I assume that the practice of law in the United States is still conducted predominantly in English.  It is also an assumption that the ability to communicate effectively and comprehend long, complicated documents written in the English language is a skill that all good lawyers must possess.  Further, most US law schools are teaching the study and practice of law in the United States in the vast majority of their classes.  Therefore, a thorough and demonstrated command of the English language, no matter one's background, should be a prerequisite for an applicant's candidacy.

Regardless, my point is that what takes you one minute to read and understand might take someone who wasn't raised in an English-speaking country, 2 mins to understand.  That should be a factor that should be considered.  ie that a non-speaker may have worked a little more harder.  As a result, a score of 165 for a non-English speaker should be equivalent to a 170 for an English speaker. I'm not saying a non-English speaker will fail in law school but I'm saying they will have to work much more harder and that should be put into consideration.

Re: Jesus Christ, why didn't you make me a black man?
« Reply #38 on: October 12, 2006, 04:47:59 PM »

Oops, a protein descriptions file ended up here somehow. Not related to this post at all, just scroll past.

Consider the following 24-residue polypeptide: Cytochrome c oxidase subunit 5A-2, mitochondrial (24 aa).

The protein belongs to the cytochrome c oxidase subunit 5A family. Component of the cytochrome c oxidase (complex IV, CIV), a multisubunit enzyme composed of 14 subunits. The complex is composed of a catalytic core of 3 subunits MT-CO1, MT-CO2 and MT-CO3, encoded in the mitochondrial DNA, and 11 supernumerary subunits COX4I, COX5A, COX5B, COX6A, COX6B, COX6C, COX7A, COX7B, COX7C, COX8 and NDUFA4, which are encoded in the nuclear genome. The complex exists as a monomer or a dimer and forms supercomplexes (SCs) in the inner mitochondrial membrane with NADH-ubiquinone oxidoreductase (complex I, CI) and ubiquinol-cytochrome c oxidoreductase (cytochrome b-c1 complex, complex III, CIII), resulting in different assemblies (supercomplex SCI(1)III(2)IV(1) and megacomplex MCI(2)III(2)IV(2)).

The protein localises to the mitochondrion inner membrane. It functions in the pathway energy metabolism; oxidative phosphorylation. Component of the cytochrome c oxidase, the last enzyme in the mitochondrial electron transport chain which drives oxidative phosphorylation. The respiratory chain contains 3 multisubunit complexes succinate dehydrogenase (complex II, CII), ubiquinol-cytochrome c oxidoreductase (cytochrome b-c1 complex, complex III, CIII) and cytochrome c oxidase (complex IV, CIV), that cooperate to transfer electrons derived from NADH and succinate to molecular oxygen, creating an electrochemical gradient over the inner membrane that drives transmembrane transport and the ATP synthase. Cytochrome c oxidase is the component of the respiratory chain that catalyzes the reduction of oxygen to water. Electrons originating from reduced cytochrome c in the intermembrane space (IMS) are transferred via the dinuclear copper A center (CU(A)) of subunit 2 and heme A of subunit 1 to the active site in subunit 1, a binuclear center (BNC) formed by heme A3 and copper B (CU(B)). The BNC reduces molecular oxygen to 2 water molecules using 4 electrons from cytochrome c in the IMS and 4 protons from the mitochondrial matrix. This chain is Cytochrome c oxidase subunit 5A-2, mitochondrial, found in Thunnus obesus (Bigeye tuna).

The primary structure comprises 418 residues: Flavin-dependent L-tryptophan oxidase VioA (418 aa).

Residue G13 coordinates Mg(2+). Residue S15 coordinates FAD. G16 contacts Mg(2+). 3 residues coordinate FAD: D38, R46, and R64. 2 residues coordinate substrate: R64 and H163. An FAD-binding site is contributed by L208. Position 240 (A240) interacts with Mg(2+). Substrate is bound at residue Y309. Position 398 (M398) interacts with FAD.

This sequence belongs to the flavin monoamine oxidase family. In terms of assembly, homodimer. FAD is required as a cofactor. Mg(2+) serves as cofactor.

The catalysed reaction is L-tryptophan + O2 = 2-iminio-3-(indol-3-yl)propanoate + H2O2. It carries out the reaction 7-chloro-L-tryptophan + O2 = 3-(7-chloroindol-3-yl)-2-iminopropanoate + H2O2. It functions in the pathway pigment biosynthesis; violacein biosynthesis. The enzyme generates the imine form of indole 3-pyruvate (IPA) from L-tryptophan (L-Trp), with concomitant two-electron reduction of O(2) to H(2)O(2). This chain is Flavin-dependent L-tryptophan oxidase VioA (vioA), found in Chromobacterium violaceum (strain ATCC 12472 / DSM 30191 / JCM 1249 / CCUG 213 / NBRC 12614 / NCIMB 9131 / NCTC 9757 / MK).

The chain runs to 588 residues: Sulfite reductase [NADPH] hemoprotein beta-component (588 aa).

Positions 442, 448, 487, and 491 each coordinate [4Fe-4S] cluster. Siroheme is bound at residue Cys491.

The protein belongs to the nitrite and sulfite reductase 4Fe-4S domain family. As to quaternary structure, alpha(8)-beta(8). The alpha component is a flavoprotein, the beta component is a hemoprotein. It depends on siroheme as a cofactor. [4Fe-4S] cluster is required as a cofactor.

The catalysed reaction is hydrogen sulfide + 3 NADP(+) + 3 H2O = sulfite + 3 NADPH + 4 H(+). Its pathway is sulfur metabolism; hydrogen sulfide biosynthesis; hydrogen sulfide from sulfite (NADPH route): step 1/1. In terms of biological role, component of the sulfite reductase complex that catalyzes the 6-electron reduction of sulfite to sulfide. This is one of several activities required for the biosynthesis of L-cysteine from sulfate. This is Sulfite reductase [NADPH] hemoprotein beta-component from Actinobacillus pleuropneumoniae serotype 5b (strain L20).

Do does a URM status help you out at only private schools or public schools as well? I've recieved contradictory information.

President_Baccaga

Re: Jesus Christ, why didn't you make me a black man?
« Reply #39 on: October 12, 2006, 04:59:08 PM »
Quote
Regardless, my point is that what takes you one minute to read and understand might take someone who wasn't raised in an English-speaking country, 2 mins to understand.  That should be a factor that should be considered.  ie that a non-speaker may have worked a little more harder.  As a result, a score of 165 for a non-English speaker should be equivalent to a 170 for an English speaker. I'm not saying a non-English speaker will fail in law school but I'm saying they will have to work much more harder and that should be put into consideration.

I don't really even know where to start with the flaws in this argument... Therefore I'll just quickly address a few practical matters before I go eat dinner.

First of all, you have to realize that law school is already a lot of work for basically all of the native English speakers.  If it takes a non-native speaker double the amount of time to read, comprehend material, perform various tasks, etc., that person would either fall behind almost immediately or not be able to sleep while school was in session.

I respect that you have learned English quite well given that it is not your first language, but in a competitive environment such as law school admissions and eventually into law school, exceptions like what you are suggesting have no place.  Who would even fathom of implenting a rule in baseball that the fence be moved in 100 feet when a pitcher comes up to bat?  I live in Italy for half the year; Italian is not my native language although I speak it fluently now... I never would think of asking for certain advantages just because I'm not a native Italian speaker.

Finally, indirectly you already get a boost for your status as a URM and schools will note that English is not your native tongue.  If you are able to score a 165 that will not automatically become a 170 on paper, but in the minds of the admissions committee, it might be even a point or two higher.

Dinnertime...